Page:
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One of the great unknowable factors in NHL development circles is anticipating correctly when a young goaltender steps from promising prospect to legitimate No. 1 status.

Consider a trio of goalies in the spotlight during the first fortnight of the season, all of whom are approaching important crossroads in their respective careers – the Toronto Maple Leafs' Jonathan Bernier, the Colorado Avalanche's Semyon Varlamov and the Edmonton Oilers' Devan Dubnyk.

Two are in the news for the right reasons – both Bernier and Varlamov are off to fabulous starts, as the Leafs and the Avalanche posted a cumulative 10-1 record in the early going. The other, Dubnyk, is at the opposite end of the goalie spectrum – lugging around a 5.43 goals-against average into Monday night's date with the Washington Capitals and forcing people in Edmonton to wonder if, at the age of 27, he will ever be the legitimate starter that will carry the Oilers to championship heights.

The uncertainty over how good Bernier was/is was the primary reason the Maple Leafs were able to acquire him from the Los Angeles Kings for a relatively modest price: goaltender Ben Scrivens, forward Matt Frattin, plus a second-round draft pick.

Bernier was the 11th player selected way back in the 2006 NHL entry draft and the biggest stumbling block to his development was the fact the Kings took Jonathan Quick in the third round one year earlier. L.A. was a pretty terrible team back then – the Kings had three top-five picks between 2007 and 2009 – but when the team started to come around finally, Quick was given first shot at the starter's job and he made the most of it. It forced Bernier to patiently wait, a la Cory Schneider, for his chance to play.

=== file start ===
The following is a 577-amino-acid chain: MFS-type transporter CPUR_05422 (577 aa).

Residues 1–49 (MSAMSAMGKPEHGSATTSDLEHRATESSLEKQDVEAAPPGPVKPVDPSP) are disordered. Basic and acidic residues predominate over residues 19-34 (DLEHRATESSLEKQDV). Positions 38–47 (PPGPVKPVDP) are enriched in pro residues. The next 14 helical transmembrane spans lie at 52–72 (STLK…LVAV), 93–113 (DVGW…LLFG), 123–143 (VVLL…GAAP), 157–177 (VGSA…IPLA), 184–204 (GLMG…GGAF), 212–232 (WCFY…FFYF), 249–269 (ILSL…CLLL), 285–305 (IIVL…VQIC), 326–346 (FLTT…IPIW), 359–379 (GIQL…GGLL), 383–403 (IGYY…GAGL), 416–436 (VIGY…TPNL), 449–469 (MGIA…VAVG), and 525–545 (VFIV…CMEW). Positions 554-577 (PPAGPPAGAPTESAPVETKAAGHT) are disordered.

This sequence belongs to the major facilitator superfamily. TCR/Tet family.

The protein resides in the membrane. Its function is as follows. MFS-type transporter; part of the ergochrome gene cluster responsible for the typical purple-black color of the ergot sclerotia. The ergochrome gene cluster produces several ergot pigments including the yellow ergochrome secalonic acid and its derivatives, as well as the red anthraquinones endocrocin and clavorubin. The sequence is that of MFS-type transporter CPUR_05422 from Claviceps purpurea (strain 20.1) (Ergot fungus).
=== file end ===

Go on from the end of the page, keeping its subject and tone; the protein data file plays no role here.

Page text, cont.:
Around the NHL, the conventional thinking was that no one had seen Bernier play enough to justify giving up any assets of consequence for his rights. Never mind that last season, when Quick struggled in the early stages, the Kings turned to Bernier more frequently and he was excellent. In all, he put together a 9-3-1 record, with a 1.88 goals-against average. L.A. made the playoffs by just four points last year and most people will tell you privately that if Bernier had faltered in any meaningful way, they could have missed them altogether.

The Leafs saw that where others did not. So when Toronto pried him loose for the price they did, it seemed like a steal of a deal. Frattin wasn't going to play a top-six role on the team and the Leafs projected Scrivens as a backup. To get a No. 1 goalie for that package puts a guy in line for GM of the year honors. Dave Nonis, take a bow. Nonis made his bones as a general manager of the Vancouver Canucks, sending a similar scattershot sort of a package (an aging Todd Bertuzzi, Bryan Allen and Alex Auld) to the Florida Panthers for Roberto Luongo. All Luongo did was win 30 games or more in his first six seasons with the Canucks and once won 47.

Even after having a so-so night Saturday, Bernier's numbers are still spectacular – 1.75 GAA, a .946 save percentage. That's great, but not as great as Varlamov, who is 4-0 in the early season, with a 1.00 GAA and .970 save percentage, tops among NHL starters.

The difference between Bernier and Varlamov is Avalanche paid a far heftier price to acquire Varlamov from the Washington Capitals two years earlier than the Leafs did for Bernier. Colorado gave up future first– and second-round picks and for a time, as the Avalanche stumbled around in the first half of the 2011-12 season, that 2012 first rounder looked as if it could be a lottery pick. In the end, Washington settled for the 12th pick and drafted Filip Forsberg.